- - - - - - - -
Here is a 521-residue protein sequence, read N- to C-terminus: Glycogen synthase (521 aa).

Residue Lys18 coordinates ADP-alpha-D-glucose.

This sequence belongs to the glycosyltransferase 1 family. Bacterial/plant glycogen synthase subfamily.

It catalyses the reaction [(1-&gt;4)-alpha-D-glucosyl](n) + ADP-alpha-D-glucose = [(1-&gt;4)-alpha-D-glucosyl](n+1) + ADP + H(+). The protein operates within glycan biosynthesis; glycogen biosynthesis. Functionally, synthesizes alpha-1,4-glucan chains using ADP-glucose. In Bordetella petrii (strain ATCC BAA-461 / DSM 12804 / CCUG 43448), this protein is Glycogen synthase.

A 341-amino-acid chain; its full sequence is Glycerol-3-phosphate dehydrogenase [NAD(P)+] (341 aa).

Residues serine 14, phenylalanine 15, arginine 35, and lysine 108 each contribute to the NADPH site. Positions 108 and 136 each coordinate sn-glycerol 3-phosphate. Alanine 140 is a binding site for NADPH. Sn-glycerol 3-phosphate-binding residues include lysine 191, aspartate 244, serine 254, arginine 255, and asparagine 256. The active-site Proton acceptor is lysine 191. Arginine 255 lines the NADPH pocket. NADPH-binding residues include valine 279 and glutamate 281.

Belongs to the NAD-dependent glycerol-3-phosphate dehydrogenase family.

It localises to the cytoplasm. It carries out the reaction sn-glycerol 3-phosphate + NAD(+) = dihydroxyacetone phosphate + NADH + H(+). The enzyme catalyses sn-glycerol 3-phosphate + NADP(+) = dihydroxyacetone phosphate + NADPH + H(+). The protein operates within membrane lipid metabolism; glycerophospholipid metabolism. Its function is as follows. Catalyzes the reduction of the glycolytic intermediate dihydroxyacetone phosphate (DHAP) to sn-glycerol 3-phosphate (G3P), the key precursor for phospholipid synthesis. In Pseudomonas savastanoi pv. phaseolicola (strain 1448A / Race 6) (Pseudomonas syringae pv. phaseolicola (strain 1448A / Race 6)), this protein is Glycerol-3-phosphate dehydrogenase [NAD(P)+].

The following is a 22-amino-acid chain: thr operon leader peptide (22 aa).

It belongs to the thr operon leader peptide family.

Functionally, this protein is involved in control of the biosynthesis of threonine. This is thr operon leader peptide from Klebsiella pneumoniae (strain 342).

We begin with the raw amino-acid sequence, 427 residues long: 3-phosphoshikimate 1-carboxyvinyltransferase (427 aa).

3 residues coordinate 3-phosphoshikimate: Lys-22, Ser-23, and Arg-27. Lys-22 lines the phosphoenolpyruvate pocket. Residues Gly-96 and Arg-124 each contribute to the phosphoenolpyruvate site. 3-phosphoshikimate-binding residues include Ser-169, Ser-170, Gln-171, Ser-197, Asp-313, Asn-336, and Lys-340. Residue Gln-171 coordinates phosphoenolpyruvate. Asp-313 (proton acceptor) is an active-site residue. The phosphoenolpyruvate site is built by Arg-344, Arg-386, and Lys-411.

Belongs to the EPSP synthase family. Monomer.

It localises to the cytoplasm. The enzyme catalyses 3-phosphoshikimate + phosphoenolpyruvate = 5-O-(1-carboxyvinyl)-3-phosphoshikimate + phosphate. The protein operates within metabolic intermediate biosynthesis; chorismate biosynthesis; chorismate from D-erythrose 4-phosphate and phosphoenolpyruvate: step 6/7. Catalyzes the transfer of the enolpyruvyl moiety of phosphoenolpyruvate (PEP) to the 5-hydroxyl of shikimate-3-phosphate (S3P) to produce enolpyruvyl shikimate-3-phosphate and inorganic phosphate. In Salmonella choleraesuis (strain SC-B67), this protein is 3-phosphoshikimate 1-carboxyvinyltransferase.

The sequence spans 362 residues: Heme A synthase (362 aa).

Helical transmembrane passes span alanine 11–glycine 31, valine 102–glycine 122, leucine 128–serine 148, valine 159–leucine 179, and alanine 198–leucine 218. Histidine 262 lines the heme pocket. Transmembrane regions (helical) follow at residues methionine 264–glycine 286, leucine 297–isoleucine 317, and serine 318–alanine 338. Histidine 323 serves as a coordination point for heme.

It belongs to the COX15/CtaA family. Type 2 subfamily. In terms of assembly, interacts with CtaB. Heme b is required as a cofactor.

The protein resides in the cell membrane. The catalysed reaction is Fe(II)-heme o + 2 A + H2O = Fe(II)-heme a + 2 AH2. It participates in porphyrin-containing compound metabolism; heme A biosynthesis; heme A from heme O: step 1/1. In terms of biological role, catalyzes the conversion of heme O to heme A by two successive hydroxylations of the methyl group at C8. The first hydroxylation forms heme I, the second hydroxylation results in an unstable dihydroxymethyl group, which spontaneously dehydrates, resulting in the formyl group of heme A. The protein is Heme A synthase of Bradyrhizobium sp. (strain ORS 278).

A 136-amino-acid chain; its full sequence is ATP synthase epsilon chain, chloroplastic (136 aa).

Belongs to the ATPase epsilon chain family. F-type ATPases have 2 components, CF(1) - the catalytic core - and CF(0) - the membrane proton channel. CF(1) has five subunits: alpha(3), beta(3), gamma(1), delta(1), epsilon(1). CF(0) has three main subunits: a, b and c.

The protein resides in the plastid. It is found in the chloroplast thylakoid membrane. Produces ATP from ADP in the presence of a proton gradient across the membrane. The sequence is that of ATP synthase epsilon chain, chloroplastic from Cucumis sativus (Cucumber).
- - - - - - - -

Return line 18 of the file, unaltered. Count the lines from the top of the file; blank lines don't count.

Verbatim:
It belongs to the COX15/CtaA family. Type 2 subfamily. In terms of assembly, interacts with CtaB. Heme b is required as a cofactor.